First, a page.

Books: ‘Pride and Prejudice and Zombies’

Courtesy of Quirk Books.

Courtesy of Quirk Books.

REVIEW — Here’s the straight dope before I stumble through this book review: I have never read any work by Jane Austen. And despite my participation in last year’s Zombie Walk, I have no working knowledge of the undead.

With that said, the 2009 novel “Pride and Prejudice and Zombies” is a sweet tale of puppy love amid a zombie-infested landscape — a classic romance “now with ultraviolent zombie mayhem,” as the publisher plugs it. To be fair, the 317-page book is more 19th century sexual tension than 21st century zombie slaying. But it still works.

The story — “coauthored” by Austen and Seth Grahame-Smith — revolves around Elizabeth, a proper English lass trained by Shaolin monks to take down zombies with one swing of her Katana sword. This fair maiden has a love-hate relationship with the snooty Darcy — loves his ass-kicking abilities, hates the attitude. And he feels the same way — yea on the kungfu grip, nay on her less-than-classy family.

Their courtship goes back and forth, as does any piece of great English literature. Meanwhile, Elizabeth must contend with a slimy cousin Collins, who stands to inherit the family fortune when Liz’s daddy dies; love-sick sister Jane, who’s crushing hard for the nobleman next door; twisted sister Lydia, who shames the family by eloping with the local con artist; and her boorish mother, Mrs Bennett.

Giving brevety to this family drama are the Austen characters whom coauthor Grahame-Smith has converted into zombie slayer (the vain Lady Catherine) and zombie (Elizabeth’s friend Charlotte). The latter character adds terrific comedy to the plot, as she transcends from quaint teetotaler to raging brainivore:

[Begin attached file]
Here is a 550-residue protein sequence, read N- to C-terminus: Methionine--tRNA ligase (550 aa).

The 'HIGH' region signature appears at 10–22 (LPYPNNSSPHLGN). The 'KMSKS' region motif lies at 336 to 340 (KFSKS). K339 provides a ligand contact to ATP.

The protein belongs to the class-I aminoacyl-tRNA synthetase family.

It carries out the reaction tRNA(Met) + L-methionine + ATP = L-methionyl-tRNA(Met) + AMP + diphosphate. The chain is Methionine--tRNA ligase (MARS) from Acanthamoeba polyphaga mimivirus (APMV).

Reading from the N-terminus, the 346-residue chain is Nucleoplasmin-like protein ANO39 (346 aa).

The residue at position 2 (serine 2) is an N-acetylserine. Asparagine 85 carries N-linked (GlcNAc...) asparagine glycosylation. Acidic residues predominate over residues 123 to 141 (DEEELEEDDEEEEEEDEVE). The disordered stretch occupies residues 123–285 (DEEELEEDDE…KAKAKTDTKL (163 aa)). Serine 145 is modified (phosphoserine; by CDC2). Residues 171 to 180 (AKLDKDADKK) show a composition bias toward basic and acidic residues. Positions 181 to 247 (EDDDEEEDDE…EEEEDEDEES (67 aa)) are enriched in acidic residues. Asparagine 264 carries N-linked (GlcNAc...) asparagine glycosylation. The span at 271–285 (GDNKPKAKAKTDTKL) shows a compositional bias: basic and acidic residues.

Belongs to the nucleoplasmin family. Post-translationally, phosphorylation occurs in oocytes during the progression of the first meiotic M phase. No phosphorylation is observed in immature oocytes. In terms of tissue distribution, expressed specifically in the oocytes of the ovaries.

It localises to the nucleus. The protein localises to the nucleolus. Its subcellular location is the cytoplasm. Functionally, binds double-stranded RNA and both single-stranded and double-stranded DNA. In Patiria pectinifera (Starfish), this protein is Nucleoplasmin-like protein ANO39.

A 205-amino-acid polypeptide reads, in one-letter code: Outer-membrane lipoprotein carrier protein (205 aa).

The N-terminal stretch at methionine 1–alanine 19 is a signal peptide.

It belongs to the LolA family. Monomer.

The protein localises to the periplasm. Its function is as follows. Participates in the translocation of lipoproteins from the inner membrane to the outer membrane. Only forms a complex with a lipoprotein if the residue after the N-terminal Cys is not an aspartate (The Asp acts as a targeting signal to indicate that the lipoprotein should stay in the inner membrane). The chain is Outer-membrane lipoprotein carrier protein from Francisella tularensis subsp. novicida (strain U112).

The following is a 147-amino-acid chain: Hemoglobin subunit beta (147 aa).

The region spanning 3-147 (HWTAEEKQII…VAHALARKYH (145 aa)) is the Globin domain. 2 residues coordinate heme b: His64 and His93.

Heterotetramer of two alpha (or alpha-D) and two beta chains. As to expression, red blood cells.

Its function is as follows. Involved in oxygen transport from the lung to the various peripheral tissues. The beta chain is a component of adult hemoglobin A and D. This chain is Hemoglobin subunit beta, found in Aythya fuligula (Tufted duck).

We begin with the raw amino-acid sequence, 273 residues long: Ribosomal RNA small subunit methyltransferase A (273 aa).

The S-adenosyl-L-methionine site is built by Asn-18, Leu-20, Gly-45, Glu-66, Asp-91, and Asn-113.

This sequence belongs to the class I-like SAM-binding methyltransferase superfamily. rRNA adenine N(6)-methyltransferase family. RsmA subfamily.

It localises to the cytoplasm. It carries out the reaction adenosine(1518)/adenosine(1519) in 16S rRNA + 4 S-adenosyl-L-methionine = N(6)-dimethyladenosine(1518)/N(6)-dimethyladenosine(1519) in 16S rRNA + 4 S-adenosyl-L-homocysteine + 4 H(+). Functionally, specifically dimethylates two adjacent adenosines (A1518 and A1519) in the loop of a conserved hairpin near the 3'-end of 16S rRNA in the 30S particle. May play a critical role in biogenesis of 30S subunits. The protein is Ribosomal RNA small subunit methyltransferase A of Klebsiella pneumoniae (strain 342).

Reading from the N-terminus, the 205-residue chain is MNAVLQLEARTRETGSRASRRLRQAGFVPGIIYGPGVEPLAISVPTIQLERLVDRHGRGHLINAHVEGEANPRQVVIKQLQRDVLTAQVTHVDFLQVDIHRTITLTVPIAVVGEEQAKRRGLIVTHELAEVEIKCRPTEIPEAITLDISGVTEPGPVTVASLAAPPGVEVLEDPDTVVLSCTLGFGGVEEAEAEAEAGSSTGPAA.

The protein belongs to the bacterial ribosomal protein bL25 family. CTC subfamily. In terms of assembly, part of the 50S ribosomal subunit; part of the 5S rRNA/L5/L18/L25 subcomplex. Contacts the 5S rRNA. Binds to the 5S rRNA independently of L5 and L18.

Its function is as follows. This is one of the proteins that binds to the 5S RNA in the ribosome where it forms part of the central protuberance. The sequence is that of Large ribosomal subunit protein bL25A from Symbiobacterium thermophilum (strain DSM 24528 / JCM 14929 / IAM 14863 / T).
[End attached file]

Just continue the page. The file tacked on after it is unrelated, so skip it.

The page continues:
“In her kind schemes for Elizabeth, she [Charlotte] sometimes planned her marrying Colonel Fitzwilliam. He was beyond comparison the most pleasant man; he certainly admired her, and his situation in life was most eligible; but, to counterbalance these advantages, Mr Darcy had a considerably larger head, and thus, more brains to feast upon.”

And that’s how they rolled in 19th century England. It was all about making the right hookup while dodging societal faux pas, and keeping one’s brains intact, far away from marauding zombies.

Despite its absurdities, “Pride and Prejudice and Zombies” is an adorable tale that mashes contemporary action moves with old-skool English storytelling, all without seeming anachronistic or contrived. It’s a romantic — and more importantly, intelligent — laugh.

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